ESPE Abstracts (2019) 92 P1-361

Long-Term Safety of a Once-Weekly Somatrogon (hGH-CTP): 4-Year Results of a Phase 2 Extension Study in Children with Growth Hormone Deficiency

Nataliya Zielinska1, Yulia Skorodok2, Oleg Malievsky3, Violeta Iotova4, Ron G. Rosenfeld5, Zvi Zadik6, Shelly Vander7, Aleksandra Pastrak8


1Ukrainian Children Specialized Clinical Hospital, Kyev, Ukraine. 2St. Petersburg State Pediatric Medical University, St. Petersburg, Russian Federation. 3Bashkir State Medical University, Ufa, Russian Federation. 4UMHAT, Varna, Bulgaria. 5Oregon Health & Science University, Oregon, USA. 6Kaplan Medical Center, Rehovot, Israel. 7OPKO Biologics, Kiryat Gat, Israel. 8OPKO Health, Miami, USA


Background: Once-daily growth hormone (GH) therapy is an effective treatment for children with growth hormone deficiency (GHD), but compliance wanes with ongoing treatment. A once -weekly GH, somatrogon (hGH-CTP), is being developed to reduce the treatment burden of daily dosing for children and caregivers and potentially improve compliance and long-term efficacy. The impact of once-weekly somatrogon on long-term safety, local tolerability and immunogenicity was assessed in patients treated with somatrogon for a period of up to 4 years in an open-label extension (OLE) of the somatrogon Phase 2 study.

Objective: To evaluate the safety, local tolerability and immunogenicity of long-term exposure to somatrogon in GHD children.

Design: A multicenter, open-label, controlled extension of a Phase 2 trial in children with GHD (ClinicalTrials.gov: NCT01592500).

Methods: Forty-eight GH-treatment-naïve prepubertal children with GHD that completed 12-months of treatment in the main Phase 2 study continued in the OLE. All eligible subjects were treated at the 0.66 mg/kg/wk dose after the first year of the extension study.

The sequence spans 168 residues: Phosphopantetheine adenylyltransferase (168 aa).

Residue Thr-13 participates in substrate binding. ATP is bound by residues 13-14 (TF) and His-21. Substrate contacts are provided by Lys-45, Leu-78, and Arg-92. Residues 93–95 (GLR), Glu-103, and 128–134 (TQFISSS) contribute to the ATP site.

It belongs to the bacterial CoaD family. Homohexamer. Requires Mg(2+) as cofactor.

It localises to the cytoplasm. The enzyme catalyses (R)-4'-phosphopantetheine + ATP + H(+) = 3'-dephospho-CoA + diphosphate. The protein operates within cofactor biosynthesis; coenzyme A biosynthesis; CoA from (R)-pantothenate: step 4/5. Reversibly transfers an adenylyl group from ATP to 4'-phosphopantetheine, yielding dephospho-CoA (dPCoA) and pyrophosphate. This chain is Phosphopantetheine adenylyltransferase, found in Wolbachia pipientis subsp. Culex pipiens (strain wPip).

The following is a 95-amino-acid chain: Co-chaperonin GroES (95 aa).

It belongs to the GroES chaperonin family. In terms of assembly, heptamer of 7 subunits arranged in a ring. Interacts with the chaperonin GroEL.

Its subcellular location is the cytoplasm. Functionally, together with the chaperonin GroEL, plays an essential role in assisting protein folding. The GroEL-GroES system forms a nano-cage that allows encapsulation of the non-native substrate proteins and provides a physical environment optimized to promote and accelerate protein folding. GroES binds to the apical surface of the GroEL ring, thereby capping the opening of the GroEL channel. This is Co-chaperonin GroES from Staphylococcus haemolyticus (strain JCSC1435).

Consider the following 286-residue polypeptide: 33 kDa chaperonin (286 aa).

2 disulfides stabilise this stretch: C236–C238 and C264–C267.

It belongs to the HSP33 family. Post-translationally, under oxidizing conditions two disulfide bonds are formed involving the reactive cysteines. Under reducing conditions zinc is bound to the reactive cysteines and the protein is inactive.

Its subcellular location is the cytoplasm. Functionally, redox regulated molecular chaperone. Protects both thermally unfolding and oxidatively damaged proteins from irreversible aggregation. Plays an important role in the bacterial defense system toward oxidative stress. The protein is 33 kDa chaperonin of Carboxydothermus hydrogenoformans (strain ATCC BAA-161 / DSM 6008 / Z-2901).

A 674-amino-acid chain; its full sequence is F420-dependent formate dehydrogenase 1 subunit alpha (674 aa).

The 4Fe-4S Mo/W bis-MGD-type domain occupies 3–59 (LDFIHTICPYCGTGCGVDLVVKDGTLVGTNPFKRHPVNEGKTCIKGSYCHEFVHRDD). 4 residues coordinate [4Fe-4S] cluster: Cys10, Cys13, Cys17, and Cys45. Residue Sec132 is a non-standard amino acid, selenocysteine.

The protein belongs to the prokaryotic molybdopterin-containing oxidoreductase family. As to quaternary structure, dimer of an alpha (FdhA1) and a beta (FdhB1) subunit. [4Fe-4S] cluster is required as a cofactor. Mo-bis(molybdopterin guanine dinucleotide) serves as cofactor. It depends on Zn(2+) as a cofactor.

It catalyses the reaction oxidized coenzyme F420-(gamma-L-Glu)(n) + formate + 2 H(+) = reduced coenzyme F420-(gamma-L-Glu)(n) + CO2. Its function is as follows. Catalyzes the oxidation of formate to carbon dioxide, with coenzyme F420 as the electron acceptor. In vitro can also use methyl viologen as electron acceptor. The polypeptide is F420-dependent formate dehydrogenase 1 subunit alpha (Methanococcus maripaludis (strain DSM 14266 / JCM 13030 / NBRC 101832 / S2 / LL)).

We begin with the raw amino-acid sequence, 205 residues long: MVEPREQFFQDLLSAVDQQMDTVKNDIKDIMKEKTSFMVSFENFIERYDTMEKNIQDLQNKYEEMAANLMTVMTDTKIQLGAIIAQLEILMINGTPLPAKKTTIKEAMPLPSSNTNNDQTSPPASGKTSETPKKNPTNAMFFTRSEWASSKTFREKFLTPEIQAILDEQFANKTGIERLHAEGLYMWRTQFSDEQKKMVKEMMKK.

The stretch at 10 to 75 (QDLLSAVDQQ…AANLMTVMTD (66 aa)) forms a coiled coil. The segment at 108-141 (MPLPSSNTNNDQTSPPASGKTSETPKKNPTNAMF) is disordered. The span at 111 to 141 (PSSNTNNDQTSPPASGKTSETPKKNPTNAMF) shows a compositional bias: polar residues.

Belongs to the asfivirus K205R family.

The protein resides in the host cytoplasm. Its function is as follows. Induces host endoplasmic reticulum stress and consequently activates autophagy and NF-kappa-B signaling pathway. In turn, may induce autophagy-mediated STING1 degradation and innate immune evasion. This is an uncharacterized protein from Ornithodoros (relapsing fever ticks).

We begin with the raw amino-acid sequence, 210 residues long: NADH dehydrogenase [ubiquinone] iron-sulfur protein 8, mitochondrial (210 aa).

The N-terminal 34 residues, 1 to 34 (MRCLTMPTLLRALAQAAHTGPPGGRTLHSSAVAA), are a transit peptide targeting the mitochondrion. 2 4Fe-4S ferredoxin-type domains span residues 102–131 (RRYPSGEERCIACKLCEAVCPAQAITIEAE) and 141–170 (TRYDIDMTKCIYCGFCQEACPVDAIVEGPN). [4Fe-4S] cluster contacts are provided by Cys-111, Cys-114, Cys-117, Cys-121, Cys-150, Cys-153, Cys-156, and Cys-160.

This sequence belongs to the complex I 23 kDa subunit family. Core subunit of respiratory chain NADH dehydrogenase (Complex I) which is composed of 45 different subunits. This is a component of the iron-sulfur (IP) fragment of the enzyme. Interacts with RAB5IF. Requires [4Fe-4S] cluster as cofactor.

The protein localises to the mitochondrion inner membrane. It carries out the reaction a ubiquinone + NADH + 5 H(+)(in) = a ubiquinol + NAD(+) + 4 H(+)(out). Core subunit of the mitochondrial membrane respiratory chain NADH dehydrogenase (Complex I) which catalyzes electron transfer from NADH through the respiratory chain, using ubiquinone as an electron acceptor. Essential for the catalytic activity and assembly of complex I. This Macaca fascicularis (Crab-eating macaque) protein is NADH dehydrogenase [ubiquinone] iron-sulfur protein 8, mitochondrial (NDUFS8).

Results: Data from the 12-month Phase 2 study showed comparable height velocity and insulin-like growth factor-1 (IGF-1) values in weekly somatrogon-treated compared to daily Genotropin-treated subjects. In the OLE portion of the study, there were 214 AEs occurring in 44 subjects (91.7%). One subject was discontinued because of an SAE of exacerbation of thoracic scoliosis. The majority of AEs (68.8%) were mild in nature and were deemed not related to somatrogon. The most frequent AEs were upper respiratory infections (31.3%), rhinitis (18.8%) and bronchitis (10.4%). Twelve AEs (3%) related to somatrogon were of a similar nature and severity as reported for daily r-hGH products. Somatrogon treatment showed that IGF-1 and IGF-binding peptide-3 (IGFBP-3) levels were maintained within the normal range with ongoing somatrogon therapy. Low titers of anti-somatrogon antibodies were detected in 16 subjects but no neutralizing anti-somatrogon antibodies were identified. The growth rate remained within expected range in all subjects. Thirty-eight subjects (79%) are continuing in the fifth year of the OLE.

Conclusion: Somatrogon treatment demonstrated a favorable safety profile and local tolerability after four years of dosing in GHD pediatric subjects. The safety and tolerability from the OLE study were comparable to that observed in the 12-month main Phase 2 study and the reported safety profile of daily r-hGH. Serum IGF-1 SDS values were maintained within the normal range, and a growth rate comparable to that reported for daily hGH was observed.

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